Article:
After receiving data concurrently from both the DO modem and the Wimax modem via the simultaneous binding at the home agent, the mobile unit intelligent mobility connection manager decides to switch to Wimax and abandon the DO air interface, at step 228. The mobile unit's intelligent mobility connection manager sends (at step 229) a MIP re-registration request (RRQ with WiMAX-based CoA and S-bit set to 0) to the home agent requesting that the home agent turn the simultaneous binding off. The home agent acknowledges the MIP RRQ with a MIP registration response (RRP). Upon receiving the MIP RRQ from the mobile unit MIP client, the home agent removes the binding with the EV-DO-based FA and exchanges (at step 230) MIP revocation messages with the DO PDSN to revoke the previous MIP session, which is the DO MIP session. The DO PDSN may then clear the DO MIP session, PPP session, and any RF connections if they still exist as specified in 3GPP2 standard (IS-835D). At this point PDSN sends an “Accounting stop” to the AAA server (at step 231) to stop accounting on both the default best effort flow and QoS bearer flow. It is possible to gracefully shutdown EVDO link at the end of the handover, but considering the handover situation where the mobile unit may not have good signal strength on the EVDO air interface, it is preferable that network not send any over-the-air message to the mobile unit to clean up the resource and that the PPP session at the mobile unit side can either time out or be torn down by the mobile unit client immediately.
The PDSN may send (at step 232) a CCR diameter command with termination as the indicator to release the new Ty diameter session with the PDF. After releasing PDF's connection to the EVDO PDSN, the PDF is only connected to the WiMAX ASG GW. The PDF returns (at step 233) an acknowledgement to ASG GW with CCA diameter command after release Ty connection. Handoff of the QoS call from the EV-DO wireless access technology to the WiMAX wireless access technology is now complete and data packets may be exchanged between the user and Internet via a single HA binding. The DO MIP session no longer exists. Continuity of the QoS call has been preserved by using the simultaneous binding of the WiMAX and EV-DO sessions (coordinated by the PDF) during the handoff.
Referring now to FIG. 4, when the VoIP call is over, the mobile unit client exchanges SIP signaling with P-CSCF to release SIP (Bye), at step 234. The P-CSCF exchanges the same SIP signaling with the other end user to tear down the VoIP call, at step 235, and the CSCF stops IMS accounting, at step 236. The mobile unit client performs SIP de-registration with EVDO's P-CSCF, at step 237, and the mobile unit client may then change the P-CSCF address based on pre-programmed information and the current access technology (Wimax). The mobile unit client may also perform SIP registration with the new P-CSCF to indicate availability of the mobile unit client. The mobile unit client then initiates the transition to idle mode by disconnecting the Wimax connection when it decides to transition to idle mode, at step 238, and the Wimax RAN sends an “Accounting stop” message to AAA server, at step 239.
Portions of the present invention and corresponding detailed description are presented in terms of software, or algorithms and symbolic representations of operations on data bits within a computer memory. These descriptions and representations are the ones by which those of ordinary skill in the art effectively convey the substance of their work to others of ordinary skill in the art. An algorithm, as the term is used here, and as it is used generally, is conceived to be a self-consistent sequence of steps leading to a desired result. The steps are those requiring physical manipulations of physical quantities. Usually, though not necessarily, these quantities take the form of optical, electrical, or magnetic signals capable of being stored, transferred, combined, compared, and otherwise manipulated. It has proven convenient at times, principally for reasons of common usage, to refer to these signals as bits, values, elements, symbols, characters, terms, numbers, or the like.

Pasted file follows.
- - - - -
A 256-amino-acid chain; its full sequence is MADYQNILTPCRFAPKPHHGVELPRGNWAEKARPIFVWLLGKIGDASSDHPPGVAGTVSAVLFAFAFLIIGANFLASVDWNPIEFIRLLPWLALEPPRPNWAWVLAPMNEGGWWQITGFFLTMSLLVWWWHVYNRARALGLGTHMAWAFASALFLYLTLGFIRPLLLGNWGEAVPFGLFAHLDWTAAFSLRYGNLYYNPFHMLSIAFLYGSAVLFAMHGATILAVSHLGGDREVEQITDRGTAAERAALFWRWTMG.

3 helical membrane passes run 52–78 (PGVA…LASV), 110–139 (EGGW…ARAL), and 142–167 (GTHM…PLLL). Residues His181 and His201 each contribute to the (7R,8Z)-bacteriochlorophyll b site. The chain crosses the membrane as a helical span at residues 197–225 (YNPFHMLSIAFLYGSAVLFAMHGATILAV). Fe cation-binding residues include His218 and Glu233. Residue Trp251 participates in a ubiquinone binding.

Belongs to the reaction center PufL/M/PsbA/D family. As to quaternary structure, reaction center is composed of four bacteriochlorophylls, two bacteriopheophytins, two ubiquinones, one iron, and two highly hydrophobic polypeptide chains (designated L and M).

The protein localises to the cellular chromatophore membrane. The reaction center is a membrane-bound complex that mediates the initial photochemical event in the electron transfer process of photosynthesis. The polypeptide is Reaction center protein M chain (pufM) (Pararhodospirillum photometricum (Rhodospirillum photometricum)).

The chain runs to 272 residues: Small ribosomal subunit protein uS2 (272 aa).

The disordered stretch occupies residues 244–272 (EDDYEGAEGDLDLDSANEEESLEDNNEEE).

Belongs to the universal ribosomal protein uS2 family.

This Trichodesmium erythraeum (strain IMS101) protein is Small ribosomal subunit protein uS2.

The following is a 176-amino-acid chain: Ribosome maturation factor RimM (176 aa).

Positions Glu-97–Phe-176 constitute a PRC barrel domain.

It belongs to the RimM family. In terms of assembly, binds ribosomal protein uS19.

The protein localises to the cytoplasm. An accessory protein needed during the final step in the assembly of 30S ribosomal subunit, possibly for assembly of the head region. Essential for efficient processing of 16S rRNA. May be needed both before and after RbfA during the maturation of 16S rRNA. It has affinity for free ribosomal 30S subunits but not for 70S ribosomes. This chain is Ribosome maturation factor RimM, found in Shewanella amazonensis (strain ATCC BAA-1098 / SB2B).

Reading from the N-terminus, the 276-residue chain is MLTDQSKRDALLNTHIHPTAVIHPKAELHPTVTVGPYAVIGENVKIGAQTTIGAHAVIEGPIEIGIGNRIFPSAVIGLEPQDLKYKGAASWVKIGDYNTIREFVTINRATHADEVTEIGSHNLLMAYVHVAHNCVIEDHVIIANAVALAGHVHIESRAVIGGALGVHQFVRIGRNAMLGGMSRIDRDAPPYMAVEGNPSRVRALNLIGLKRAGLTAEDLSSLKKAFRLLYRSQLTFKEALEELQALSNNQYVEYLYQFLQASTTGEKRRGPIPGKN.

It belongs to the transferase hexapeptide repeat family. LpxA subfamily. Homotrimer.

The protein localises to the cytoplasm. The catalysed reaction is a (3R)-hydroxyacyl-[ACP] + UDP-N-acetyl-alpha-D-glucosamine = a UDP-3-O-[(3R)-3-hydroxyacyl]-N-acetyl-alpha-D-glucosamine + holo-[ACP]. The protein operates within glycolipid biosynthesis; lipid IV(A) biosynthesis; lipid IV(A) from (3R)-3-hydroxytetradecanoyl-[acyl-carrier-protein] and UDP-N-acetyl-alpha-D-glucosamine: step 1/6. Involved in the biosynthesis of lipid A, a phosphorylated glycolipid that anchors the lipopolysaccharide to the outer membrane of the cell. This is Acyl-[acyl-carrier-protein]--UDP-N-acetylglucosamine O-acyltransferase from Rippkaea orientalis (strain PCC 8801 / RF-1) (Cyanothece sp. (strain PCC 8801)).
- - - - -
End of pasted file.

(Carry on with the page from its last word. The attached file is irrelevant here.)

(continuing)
It should be borne in mind, however, that all of these and similar terms are to be associated with the appropriate physical quantities and are merely convenient labels applied to these quantities. Unless specifically stated otherwise, or as is apparent from the discussion, terms such as “processing” or “computing” or “calculating” or “determining” or “displaying” or the like, refer to the action and processes of a computer system, or similar electronic computing device, that manipulates and transforms data represented as physical, electronic quantities within the computer system's registers and memories into other data similarly represented as physical quantities within the computer system memories or registers or other such information storage, transmission or display devices.
Note also that the software implemented aspects of the invention are typically encoded on some form of program storage medium or implemented over some type of transmission medium. The program storage medium may be magnetic (e.g., a floppy disk or a hard drive) or optical (e.g., a compact disk read only memory, or “CD ROM”), and may be read only or random access. Similarly, the transmission medium may be twisted wire pairs, coaxial cable, optical fiber, or some other suitable transmission medium known to the art. The invention is not limited by these aspects of any given implementation.
The particular embodiments disclosed above are illustrative only, as the invention may be modified and practiced in different but equivalent manners apparent to those skilled in the art having the benefit of the teachings herein. Furthermore, no limitations are intended to the details of construction or design herein shown, other than as described in the claims below. It is therefore evident that the particular embodiments disclosed above may be altered or modified and all such variations are considered within the scope of the invention. Accordingly, the protection sought herein is as set forth in the claims below.